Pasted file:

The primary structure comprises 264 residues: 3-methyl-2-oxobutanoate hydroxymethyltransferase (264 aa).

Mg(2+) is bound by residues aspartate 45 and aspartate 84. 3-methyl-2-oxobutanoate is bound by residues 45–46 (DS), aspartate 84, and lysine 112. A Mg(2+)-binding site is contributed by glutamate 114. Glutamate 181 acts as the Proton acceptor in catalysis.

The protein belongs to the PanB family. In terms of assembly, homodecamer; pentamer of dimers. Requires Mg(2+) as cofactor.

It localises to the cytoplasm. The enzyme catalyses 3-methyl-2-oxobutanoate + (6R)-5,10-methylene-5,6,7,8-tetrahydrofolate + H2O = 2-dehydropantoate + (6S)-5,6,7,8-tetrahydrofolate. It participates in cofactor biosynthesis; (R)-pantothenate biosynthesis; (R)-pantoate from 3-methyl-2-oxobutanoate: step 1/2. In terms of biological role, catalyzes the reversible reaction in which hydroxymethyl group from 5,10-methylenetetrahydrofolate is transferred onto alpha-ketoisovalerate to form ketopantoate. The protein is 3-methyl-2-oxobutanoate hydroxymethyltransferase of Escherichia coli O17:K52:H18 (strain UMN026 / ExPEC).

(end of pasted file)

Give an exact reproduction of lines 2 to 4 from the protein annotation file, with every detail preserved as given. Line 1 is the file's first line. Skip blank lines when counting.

Mg(2+) is bound by residues aspartate 45 and aspartate 84. 3-methyl-2-oxobutanoate is bound by residues 45–46 (DS), aspartate 84, and lysine 112. A Mg(2+)-binding site is contributed by glutamate 114. Glutamate 181 acts as the Proton acceptor in catalysis.

The protein belongs to the PanB family. In terms of assembly, homodecamer; pentamer of dimers. Requires Mg(2+) as cofactor.

It localises to the cytoplasm. The enzyme catalyses 3-methyl-2-oxobutanoate + (6R)-5,10-methylene-5,6,7,8-tetrahydrofolate + H2O = 2-dehydropantoate + (6S)-5,6,7,8-tetrahydrofolate. It participates in cofactor biosynthesis; (R)-pantothenate biosynthesis; (R)-pantoate from 3-methyl-2-oxobutanoate: step 1/2. In terms of biological role, catalyzes the reversible reaction in which hydroxymethyl group from 5,10-methylenetetrahydrofolate is transferred onto alpha-ketoisovalerate to form ketopantoate. The protein is 3-methyl-2-oxobutanoate hydroxymethyltransferase of Escherichia coli O17:K52:H18 (strain UMN026 / ExPEC).